Cost, inventory, location: Florida’s housing crisis has 3 problems

TAMPA, Fla. (WFLA) — When it comes to solving the housing crisis, three issues stand out. The first is the question of the number of dwellings available. The second is how much it costs to rent, buy or build a new place to live. Finally, if you are building a house or an apartment building, where do you place it?

The latter is a question plaguing Florida lawmakers and developers as more people move into the state and the number of available homes continues to dwindle.

A new bill proposed in Florida’s 2022 legislative session tries to answer the question of where people can build, but in its approach it complicates the question of how much it will cost to build.

Senate Bill 962 aims to determine where you can build affordable housing projects and mixed-use developments. However, it also disrupts the sources of state funding that developers can access when building housing for low-income residents.

SB 962 basically does two things.

First, it allows local governments like county commissions or city councils to allow residential construction on commercial or industrial plots, as long as at least 10% of the units are for affordable housing.

By affordable housing, the Senate analysis said the bill would focus on providing homes or units to those who earn 80% or less of their local median income. In Florida, this may vary by location, such as city or county. Florida’s median income in 2019 was $55,660, according to the state Department of Health.

The second thing SB 962 is to change the way developers build this affordable housing, or mixed-use residential developments can apply for state funding to help with construction. The Senate analysis of SB 962 describes two programs that are typically used for housing construction in Florida, administered by the Florida Housing Finance Corporation.

Instead, the bill gives developers the choice of sacrificing a source of state funding to expand building location options.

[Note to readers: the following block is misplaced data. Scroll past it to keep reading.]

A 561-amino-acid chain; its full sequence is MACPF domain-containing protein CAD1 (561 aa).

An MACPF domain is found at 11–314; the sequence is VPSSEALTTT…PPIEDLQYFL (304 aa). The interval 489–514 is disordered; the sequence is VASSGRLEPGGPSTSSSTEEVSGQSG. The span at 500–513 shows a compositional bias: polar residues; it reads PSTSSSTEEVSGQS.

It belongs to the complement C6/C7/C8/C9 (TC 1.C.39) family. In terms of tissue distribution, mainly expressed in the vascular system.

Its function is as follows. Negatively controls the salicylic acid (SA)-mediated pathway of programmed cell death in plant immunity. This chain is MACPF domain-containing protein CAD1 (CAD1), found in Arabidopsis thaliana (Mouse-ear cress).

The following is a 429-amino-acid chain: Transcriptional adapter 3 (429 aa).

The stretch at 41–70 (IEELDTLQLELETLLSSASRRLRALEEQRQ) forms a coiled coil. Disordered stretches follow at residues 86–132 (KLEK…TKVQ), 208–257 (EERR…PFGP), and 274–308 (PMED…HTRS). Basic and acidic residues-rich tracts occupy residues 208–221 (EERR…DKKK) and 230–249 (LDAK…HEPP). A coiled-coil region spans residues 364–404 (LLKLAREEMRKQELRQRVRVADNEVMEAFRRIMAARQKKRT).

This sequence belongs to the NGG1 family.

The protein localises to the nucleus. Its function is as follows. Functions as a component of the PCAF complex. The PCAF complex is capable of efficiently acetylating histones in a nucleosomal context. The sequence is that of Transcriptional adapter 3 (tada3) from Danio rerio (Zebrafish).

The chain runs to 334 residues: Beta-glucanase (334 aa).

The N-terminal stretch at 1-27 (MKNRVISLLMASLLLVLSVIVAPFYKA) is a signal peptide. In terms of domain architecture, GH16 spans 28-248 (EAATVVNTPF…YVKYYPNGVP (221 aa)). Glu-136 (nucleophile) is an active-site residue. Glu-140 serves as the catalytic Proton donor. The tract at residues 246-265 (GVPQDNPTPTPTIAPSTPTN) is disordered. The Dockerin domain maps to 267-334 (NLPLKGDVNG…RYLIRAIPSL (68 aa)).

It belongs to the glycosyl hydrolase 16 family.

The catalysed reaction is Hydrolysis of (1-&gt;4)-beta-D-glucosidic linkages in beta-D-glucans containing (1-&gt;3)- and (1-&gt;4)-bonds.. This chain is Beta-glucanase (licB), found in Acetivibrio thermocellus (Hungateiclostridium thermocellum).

“Florida Housing is eligible to receive state and federal funding to run its affordable housing programs. Primary state funding, if appropriate, comes from documentary stamp tax revenue distributed to the State Housing Trust Fund and the Government Housing Trust Fund local”, says the analysis. “Programs supported by the two trust funds include the State Apartment Incentive Loan Program (SAIL) and the State Housing Initiatives Partnership Program (SHIP).”

Under the proposed bill, developers building affordable housing or mixed-use residences would not be able to benefit from building in commercial or industrial areas while receiving funds from the SAIL program.

The loan program aims to provide developers with “low-interest loans on a competitive basis to developers of affordable housing each year.” Funds are available to public entities, non-profit organizations and for-profit organizations that are constructing or performing “substantial rehabilitation” of multi-family units, benefiting low-income individuals and families.

According to the FHFC, the SAILING program requires “that at least 20% of development units be set aside for families earning 50% or less of the region’s median income”. The loans have a 0% interest rate for developers who keep “80% of their occupation for agricultural workers, commercial fishers or the homeless” with a maximum repayment term of 15 years, unless Fannie Mae, one of two federally backed mortgages, does offer alternatives. companies.

Where to build homes has become a bigger issue as more and more people move to Florida. Tampa became the part of the state with the most new residents. The largest portion of new homes purchased in a single region of the state were purchased in Tampa at the end of 2021.

At the same time, the inventory of available homes in Florida continued to decline. Tampa alone saw a 25% decline in available homes and apartments in 2021, with a 7.6% drop in December alone. This led to the city being named Zillow’s Hottest Real Estate Market for 2022.

Rent increases in Tampa have also hit state and national records, though not always at the top of the charts.

At the same time, the inventory of available homes in Florida continued to decline. Tampa alone saw a 25% decline in available homes and apartments in 2021, with a 7.6% drop in December alone. This led to the city being named Zillow’s Hottest Real Estate Market for 2022.

As political figures continue to work on ways to solve the housing problem, analysts from the State of Bureau of Economic and Demographic Research predict that approximately 850 people will move to Florida every day from 2021 to 2026. Materials and locations to build residences make material costs and urban density key factors in how cities plan to grow.

For now, solutions to the questions of where to live and is it affordable remain a work in progress.